I liked the fact that there was a positive portrayal of someone with OCD behaviors (i.e. hoarding.) Typically, Bobcat Goldthwait is more satire and less sensitivity but there are some genuinely nice moments here among the dark comedy. Robin Williams and Daryl Sabara make a father-son-relationship-from-hell work nicely. Kyle could have been utterly irredeemable (okay, he is irredeemable, there’s no skirting around that) but Daryl Sabara portrays the nightmarish adolescent cretin so that there is genuine laughs to be derived from his character, not just hate (which I do, make no mistake.)

One issue I have with the movie is that after Kyle’s dead the genuine laughs kind of dissipate. There’s something discomforting about watching a total douchebag be heralded as a martyr for a cause, and that’s definitely the point- when a person dies tragically, no matter how horrible a person, there are going to be some attention-seekers who say “I knew him when.” I did not like “World’s Greatest Dad” as much as Goldthwait’s “God Bless America” and did not find Lance to be as compelling an anti-hero as Frank, but I still recommend it to fans of dark comedy and social satire.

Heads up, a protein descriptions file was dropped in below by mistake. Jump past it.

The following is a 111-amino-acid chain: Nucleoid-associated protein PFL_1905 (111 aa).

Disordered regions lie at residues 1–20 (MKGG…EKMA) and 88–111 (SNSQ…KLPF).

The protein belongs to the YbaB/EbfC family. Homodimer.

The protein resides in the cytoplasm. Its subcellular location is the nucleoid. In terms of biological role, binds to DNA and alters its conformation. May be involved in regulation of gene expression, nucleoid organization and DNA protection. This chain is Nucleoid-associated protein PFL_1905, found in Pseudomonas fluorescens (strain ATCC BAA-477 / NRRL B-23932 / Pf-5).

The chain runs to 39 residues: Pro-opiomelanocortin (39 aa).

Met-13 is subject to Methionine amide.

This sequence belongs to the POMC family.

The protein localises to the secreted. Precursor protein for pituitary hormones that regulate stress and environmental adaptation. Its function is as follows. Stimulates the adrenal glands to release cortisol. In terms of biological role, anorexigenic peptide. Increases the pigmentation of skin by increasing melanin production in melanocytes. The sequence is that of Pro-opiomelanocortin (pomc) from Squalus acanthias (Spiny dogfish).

World's Greatest Dad Screenshot

God Bless America (2011)

Despite a fairly small viewership, Bobcat Godtwait’s pitch-black comedy “God Bless America” has proved to be somewhat controversial since it’s release, which was no doubt what Goldtwait intended. Rumors abound about it’s ‘glorification of violence,’ ‘tasteless content,’ and so-called ‘Liberal agenda.’ So here I am to weigh in my two cents.

First of all, the allegation that the film is political propaganda is pure bollocks. Despite the mockery of extreme right-wingers and ‘Obama-as-Hitler’ ridiculousness, “God Bless America” proves to be, like it’s protagonist Frank, largely politically neutral.

By the beginning of the film, Frank (Joel Murray) is enraged and psychotically angry. Drinking and fantasizing about killing the inconsiderately loud next-door couple and their baby does little to quench his increasing blood lust.

To most people, Frank seems like a quiet, mild-mannered middle-aged man. But in his head Frank lives a much more violently intriguing life, as most of us do. Divorced, father to a bratty little child who cannot be bothered to spend time with him, Frank is fed up with what he perceived as the downfall of American society.